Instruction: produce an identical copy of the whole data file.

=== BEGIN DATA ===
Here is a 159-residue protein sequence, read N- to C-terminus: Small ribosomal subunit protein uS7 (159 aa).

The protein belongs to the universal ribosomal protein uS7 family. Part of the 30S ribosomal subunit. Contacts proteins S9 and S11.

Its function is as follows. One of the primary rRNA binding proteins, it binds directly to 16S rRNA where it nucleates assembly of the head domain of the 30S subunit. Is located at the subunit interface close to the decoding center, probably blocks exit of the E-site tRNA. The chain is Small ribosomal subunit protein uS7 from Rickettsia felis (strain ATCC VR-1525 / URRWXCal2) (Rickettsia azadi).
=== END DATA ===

Here is a 159-residue protein sequence, read N- to C-terminus: Small ribosomal subunit protein uS7 (159 aa).

The protein belongs to the universal ribosomal protein uS7 family. Part of the 30S ribosomal subunit. Contacts proteins S9 and S11.

Its function is as follows. One of the primary rRNA binding proteins, it binds directly to 16S rRNA where it nucleates assembly of the head domain of the 30S subunit. Is located at the subunit interface close to the decoding center, probably blocks exit of the E-site tRNA. The chain is Small ribosomal subunit protein uS7 from Rickettsia felis (strain ATCC VR-1525 / URRWXCal2) (Rickettsia azadi).